Robert Jackson and Hersch Lauterpacht met at the U.S. Department of Justice on January 8, 1941.  They discussed Nazi Germany’s bombing attacks on the United Kingdom, U.S. military assistance to the U.K., and domestic and international law issues.  And obviously they hit it off.

Over the next week, Lauterpacht stayed in downtown Washington and, at Jackson’s request, wrote him a thorough memorandum on international law issues.  It addressed, in twenty-one pages, what Jackson had described in their first meeting as “the philosophy, in international law, of the policy of aiding the [anti-Nazi U.S.] Allies by all means short of war.”  Lauterpacht sent the memorandum to Jackson on January 15th, and then they met the next day to discuss it.

Lauterpacht argued, then and later, that Nazi Germany’s military aggression, on the European continent and against the U.K., violated international law embodied in its own and in many nations’ treaty commitments.  These arguments fit with and advanced Jackson’s own legal thinking.  In the months ahead, Lauterpacht’s input contributed to some of Attorney General Jackson’s and then Justice Jackson’s—he joined the U.S. Supreme Court in July 1941—major public addresses attacking Nazi lawlessness.

And more than four years later, in circumstances that neither Jackson nor Lauterpacht could have envisioned when they first met in Washington, they worked together, in the U.K. and then in Nuremberg in the Allied-occupied former Germany, to hold Nazi leaders accountable for their illegal war-waging.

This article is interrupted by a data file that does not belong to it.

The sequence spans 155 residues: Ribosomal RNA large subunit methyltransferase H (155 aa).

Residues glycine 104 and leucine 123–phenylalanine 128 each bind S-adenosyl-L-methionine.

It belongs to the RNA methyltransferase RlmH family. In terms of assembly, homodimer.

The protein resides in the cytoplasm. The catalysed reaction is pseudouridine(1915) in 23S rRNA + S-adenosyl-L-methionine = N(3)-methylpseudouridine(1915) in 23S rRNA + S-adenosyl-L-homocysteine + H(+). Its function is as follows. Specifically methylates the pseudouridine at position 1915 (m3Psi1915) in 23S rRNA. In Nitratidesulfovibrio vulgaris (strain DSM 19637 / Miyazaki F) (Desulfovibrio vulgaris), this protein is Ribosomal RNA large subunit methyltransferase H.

*          *          *

Justice Jackson and Professor Lauterpacht corresponded during the World War II years.  They also saw each other occasionally, when Lauterpacht was visiting the U.S.

One such occasion was November 19, 1941, seventy-five years ago, when Lauterpacht visited Justice Jackson at the Supreme Court.  Jackson asked Lauterpacht to stay over in Washington on that Wednesday night, and to join Jackson and his wife Irene the next day for Thanksgiving dinner at their home, Hickory Hill, in McLean, Virginia—“It will give Mrs. Jackson and me great pleasure if you will have dinner with us,” Jackson wrote when he communicated this invitation a few days beforehand, as he and Lauterpacht were finalizing their plans.

Alas, and to Lauterpacht’s regret, he could not accept this invitation.

He and Jackson did have later occasions to share meals, and to give thanks, including in Nuremberg.

—————–

This post was emailed to the Jackson List, a private but entirely non-selective email list that reaches many thousands of subscribers around the world. I write to it periodically about Justice Robert H. Jackson, the Supreme Court, Nuremberg and related topics. The Jackson List archive site is http://thejacksonlist.com/.  To subscribe, email me at barrettj@stjohns.edu. Thank you for your interest, and for spreading the word.

Jackson List: March of the Living’s Nuremberg symposium, and the March

March of the Living, an annual international educational program, will host two notable events in Poland this week.

On Wednesday, May 4th, Jagiellonian University in Krakow will be the site of an international symposium, “The Double Entendre of Nuremberg:  The Nuremberg of Hate & the Nuremberg of Justice.”

  • This symposium will consider two “Nuremberg” events of historical, contemporary, and permanent significance:  Nazi Germany’s imposition, eighty years ago, of inhumane, vicious, anti-Semitic Nuremberg  Laws, and the international Nuremberg trial, during 1945-1946, seventy years ago, of the principal Nazi war criminals.